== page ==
December 14, 2009
I chilled in the cleverly named Ugly Mug before a lax Wednesday night gig at Burdigala Wines. In spite of their following the PDX coffee shop paradigm to a tee (chalkboard menu, Stumptown coffee, secondhand furniture, local artwork, microbrew, kooky color scheme, free Wi-Fi, vegan menu, *yaaaaaaawwwwn*), I had a pleasant stay. I was there for nearly two hours and didn’t see one Mac (well, except mine). They are nice enough to provide power strips for laptop users, which, in my experience, is a sign of cafempathy. They did get into the spirit of the season with a community diorama auction, with proceeds going to a local charity. In this season, and particularly in this day and age, it’s nice to little snatches of humanity as we gradually lose touch with physical community. Of course, it’s also difficult to build a diorama as a Facebook group.
As I sit back and proofread my latest stroll through blogsville, I realize two things. First, I need to stop making up words and use a thesaurus. Secondly, it doesn’t take a college level of critical analysis to realize that my “reviews” are short on criticism and long on complain-ism. This would trouble me more if it weren’t for the fact that this is a blog, which is essentially a web surfer’s license to rant. I recently read William Deresiewicz’ article “Faux Friendship,” which examines the new phenomenon of the social network “friend.” While I do not necessarily fall in line with Deresiewicz’ nostalgia for old world friendship, his article confronts one of the most common misconceptions about the world of Web 2.0. Web 2.0 does not foster collaboration, it fosters self-obsession with collaboration and correspondence as mere byproducts.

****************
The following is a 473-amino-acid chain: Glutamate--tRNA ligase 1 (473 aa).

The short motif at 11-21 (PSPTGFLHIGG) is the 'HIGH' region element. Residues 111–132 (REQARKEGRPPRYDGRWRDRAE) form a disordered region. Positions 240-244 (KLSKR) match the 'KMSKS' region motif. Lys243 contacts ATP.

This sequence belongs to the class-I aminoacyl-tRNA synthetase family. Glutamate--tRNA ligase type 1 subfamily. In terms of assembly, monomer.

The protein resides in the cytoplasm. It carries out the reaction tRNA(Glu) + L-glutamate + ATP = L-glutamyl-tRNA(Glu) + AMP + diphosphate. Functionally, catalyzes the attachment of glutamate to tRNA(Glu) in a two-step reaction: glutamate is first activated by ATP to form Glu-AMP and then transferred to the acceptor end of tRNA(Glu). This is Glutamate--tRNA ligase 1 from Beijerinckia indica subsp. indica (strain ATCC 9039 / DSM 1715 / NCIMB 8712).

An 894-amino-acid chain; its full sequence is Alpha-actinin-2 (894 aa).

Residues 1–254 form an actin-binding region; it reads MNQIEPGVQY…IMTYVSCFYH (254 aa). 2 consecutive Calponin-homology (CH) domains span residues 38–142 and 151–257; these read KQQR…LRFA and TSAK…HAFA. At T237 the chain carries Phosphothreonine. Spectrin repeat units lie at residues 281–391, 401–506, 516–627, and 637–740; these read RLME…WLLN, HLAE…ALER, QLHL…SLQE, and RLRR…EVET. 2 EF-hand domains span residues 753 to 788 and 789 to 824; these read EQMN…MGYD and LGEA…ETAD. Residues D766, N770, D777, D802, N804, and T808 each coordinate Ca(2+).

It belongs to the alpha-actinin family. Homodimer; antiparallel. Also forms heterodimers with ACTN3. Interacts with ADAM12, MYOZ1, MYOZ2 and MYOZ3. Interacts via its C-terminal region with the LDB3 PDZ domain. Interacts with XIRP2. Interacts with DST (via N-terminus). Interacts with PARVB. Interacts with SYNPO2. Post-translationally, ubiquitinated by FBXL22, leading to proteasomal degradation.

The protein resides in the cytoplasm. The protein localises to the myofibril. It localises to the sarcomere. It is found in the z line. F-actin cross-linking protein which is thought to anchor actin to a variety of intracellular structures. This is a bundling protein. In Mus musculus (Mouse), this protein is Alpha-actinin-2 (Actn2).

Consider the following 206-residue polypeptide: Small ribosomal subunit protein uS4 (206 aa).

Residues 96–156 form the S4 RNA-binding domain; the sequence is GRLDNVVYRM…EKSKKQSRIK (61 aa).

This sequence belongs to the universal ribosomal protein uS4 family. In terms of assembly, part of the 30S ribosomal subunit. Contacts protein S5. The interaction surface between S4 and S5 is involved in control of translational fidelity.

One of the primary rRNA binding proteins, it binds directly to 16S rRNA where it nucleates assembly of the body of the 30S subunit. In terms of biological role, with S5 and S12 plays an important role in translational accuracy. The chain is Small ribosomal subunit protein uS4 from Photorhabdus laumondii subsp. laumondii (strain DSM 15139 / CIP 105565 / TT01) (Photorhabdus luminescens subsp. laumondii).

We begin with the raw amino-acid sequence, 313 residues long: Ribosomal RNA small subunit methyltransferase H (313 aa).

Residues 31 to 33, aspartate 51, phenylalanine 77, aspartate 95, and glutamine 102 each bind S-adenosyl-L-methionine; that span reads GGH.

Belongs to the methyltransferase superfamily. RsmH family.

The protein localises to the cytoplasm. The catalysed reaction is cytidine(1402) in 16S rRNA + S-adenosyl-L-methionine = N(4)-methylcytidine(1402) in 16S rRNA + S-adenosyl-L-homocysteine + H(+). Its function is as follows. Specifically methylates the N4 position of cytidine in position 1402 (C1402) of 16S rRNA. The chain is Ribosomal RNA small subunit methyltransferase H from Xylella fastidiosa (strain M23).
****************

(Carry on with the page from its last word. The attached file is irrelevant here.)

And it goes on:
As a Facebook “user” with my privacy settings set to ultra-paranoid, it’s been some time since I’ve actually logged in and participated in any real facility. The heyday of my Facebook activity was when I was actually having face-to-face contact with most of the people I was “friended” with (to differentiate from “friends with”). I’ve found that my Facebook interactions merely reflect my actual interactions, in the sense that the only people I send messages to are people I would otherwise be communicating with personally. What is sad is that if it weren’t for the convenience of Facebook, email, or text messages, I might actually be calling them.
Of course, I could make the same excuse for self-obsession that I made for friendship. As the world changes, it’s no stretch that the words that describe it would change along with it. Perhaps “selfishness” needs redefinition. How about selffriendness?
“…instead of just waiting for their turn to speak.”